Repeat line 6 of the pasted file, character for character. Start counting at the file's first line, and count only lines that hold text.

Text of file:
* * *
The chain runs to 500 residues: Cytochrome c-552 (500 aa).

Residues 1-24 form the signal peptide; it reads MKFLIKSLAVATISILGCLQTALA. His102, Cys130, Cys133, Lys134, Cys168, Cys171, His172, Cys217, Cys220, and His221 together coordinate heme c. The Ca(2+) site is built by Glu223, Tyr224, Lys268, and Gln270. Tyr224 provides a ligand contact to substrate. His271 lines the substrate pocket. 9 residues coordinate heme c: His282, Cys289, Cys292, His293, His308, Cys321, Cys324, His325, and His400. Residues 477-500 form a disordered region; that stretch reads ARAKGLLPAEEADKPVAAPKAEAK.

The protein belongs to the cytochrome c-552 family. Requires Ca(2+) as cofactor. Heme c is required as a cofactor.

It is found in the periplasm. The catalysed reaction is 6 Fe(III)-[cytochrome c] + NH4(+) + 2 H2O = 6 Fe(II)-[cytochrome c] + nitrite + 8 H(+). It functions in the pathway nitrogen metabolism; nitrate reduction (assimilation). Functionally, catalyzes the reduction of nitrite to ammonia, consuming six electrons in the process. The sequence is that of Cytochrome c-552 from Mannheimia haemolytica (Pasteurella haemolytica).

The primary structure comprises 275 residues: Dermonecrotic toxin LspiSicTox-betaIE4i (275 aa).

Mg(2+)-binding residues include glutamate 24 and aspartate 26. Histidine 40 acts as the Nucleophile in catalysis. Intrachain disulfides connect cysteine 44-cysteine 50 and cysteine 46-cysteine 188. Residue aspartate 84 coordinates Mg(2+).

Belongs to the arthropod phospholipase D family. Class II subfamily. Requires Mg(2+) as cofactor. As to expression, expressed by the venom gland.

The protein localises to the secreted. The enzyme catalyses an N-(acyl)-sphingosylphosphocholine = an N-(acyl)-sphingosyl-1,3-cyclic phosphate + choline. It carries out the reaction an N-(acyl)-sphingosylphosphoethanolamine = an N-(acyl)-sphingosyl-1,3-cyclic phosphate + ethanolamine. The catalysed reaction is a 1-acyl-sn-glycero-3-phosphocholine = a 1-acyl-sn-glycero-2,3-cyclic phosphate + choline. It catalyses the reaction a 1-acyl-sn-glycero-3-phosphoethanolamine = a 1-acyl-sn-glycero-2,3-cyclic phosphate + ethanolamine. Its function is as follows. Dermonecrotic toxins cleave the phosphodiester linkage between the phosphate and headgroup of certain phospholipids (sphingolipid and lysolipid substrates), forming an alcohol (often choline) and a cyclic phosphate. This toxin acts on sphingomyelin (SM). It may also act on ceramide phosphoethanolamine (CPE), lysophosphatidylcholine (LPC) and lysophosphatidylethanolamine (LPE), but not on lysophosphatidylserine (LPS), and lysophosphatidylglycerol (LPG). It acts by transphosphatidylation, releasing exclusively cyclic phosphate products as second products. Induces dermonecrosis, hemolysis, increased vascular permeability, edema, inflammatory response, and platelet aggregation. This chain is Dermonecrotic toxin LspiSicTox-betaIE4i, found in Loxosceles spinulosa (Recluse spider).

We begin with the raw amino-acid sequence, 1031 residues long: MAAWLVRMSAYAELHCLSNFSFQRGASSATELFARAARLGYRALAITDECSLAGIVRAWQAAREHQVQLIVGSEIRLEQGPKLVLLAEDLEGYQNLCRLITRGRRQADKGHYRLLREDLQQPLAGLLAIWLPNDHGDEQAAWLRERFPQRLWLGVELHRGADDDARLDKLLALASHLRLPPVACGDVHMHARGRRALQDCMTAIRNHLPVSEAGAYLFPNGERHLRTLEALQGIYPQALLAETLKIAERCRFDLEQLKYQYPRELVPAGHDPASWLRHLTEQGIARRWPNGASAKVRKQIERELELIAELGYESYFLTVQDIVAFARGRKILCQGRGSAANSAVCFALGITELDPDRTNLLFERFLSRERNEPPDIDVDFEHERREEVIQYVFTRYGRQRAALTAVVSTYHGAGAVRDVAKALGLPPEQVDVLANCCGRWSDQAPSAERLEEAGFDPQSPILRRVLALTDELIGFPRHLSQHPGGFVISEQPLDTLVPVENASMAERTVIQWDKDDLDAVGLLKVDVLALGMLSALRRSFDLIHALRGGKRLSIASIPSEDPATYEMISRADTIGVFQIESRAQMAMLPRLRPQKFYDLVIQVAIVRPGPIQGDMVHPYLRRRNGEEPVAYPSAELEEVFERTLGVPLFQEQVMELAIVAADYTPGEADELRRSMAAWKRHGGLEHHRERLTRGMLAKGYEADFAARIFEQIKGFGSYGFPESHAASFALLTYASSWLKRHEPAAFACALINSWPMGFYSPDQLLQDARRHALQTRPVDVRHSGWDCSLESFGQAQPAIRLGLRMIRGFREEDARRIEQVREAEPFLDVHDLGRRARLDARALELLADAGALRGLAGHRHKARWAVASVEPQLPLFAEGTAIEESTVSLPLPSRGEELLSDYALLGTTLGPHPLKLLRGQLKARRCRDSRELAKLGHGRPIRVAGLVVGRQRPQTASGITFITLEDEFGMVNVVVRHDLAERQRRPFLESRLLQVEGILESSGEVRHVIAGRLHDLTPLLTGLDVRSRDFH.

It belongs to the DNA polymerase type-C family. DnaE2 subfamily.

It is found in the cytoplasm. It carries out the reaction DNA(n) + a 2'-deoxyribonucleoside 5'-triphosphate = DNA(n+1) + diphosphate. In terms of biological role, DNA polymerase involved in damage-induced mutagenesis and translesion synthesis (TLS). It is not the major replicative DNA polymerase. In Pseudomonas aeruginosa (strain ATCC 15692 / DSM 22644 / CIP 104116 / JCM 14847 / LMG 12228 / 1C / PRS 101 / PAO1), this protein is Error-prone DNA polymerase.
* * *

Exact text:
Mg(2+)-binding residues include glutamate 24 and aspartate 26. Histidine 40 acts as the Nucleophile in catalysis. Intrachain disulfides connect cysteine 44-cysteine 50 and cysteine 46-cysteine 188. Residue aspartate 84 coordinates Mg(2+).